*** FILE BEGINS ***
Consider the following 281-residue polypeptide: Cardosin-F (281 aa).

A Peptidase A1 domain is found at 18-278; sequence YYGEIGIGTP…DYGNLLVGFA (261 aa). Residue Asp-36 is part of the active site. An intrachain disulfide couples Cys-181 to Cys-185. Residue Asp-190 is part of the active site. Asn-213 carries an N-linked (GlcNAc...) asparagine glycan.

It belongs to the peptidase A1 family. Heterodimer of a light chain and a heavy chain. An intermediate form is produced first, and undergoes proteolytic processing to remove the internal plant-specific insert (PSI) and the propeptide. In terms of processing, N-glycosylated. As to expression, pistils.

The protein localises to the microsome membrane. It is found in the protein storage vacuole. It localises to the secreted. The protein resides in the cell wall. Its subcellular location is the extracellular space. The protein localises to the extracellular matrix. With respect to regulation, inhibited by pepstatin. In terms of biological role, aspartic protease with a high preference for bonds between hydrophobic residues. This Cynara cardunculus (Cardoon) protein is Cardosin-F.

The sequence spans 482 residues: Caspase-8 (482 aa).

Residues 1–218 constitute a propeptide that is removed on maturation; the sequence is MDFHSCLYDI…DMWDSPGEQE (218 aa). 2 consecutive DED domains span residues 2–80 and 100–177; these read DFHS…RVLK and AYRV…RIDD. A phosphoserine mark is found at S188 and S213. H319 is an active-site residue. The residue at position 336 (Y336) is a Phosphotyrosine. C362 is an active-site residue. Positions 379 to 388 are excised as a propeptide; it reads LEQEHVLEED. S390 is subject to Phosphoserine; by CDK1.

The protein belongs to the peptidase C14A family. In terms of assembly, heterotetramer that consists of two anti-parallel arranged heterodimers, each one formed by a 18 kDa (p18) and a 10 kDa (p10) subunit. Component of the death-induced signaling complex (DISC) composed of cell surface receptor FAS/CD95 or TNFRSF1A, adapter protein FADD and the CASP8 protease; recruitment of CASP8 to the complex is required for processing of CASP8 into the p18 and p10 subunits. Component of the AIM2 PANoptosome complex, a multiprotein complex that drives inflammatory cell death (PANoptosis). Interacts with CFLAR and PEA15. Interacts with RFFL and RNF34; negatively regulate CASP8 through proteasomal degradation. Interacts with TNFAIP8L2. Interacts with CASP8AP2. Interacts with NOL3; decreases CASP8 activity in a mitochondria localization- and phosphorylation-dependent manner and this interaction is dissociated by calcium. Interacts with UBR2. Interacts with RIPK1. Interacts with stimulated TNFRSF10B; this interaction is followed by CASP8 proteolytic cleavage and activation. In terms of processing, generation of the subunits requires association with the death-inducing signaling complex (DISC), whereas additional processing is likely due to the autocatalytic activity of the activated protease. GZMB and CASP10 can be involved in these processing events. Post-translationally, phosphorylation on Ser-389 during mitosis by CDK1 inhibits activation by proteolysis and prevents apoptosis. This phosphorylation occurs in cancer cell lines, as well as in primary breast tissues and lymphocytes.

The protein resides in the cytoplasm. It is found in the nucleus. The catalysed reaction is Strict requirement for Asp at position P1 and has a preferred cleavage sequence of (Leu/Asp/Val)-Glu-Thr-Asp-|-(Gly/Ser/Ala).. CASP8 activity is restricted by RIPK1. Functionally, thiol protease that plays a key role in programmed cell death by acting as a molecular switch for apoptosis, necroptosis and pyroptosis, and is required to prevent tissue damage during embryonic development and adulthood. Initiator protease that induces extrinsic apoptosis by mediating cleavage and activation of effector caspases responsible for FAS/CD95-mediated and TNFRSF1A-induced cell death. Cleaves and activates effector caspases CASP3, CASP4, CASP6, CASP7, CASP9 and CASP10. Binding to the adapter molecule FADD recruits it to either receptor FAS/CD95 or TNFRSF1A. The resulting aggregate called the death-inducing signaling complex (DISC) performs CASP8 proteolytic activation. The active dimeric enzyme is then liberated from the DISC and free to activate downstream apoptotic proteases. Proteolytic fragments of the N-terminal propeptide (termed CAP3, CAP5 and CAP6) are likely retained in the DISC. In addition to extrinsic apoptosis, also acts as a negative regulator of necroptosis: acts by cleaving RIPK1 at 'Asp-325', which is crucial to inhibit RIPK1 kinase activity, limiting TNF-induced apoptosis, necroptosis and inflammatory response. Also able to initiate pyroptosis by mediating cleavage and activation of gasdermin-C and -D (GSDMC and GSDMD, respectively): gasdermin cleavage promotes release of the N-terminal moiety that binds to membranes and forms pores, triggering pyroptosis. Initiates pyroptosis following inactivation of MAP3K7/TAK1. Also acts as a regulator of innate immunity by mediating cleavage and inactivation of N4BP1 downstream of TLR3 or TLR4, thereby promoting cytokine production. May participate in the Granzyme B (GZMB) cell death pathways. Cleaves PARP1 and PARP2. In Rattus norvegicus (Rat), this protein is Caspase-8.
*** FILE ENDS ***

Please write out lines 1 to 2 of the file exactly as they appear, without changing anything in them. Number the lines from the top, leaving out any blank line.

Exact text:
Consider the following 281-residue polypeptide: Cardosin-F (281 aa).

A Peptidase A1 domain is found at 18-278; sequence YYGEIGIGTP…DYGNLLVGFA (261 aa). Residue Asp-36 is part of the active site. An intrachain disulfide couples Cys-181 to Cys-185. Residue Asp-190 is part of the active site. Asn-213 carries an N-linked (GlcNAc...) asparagine glycan.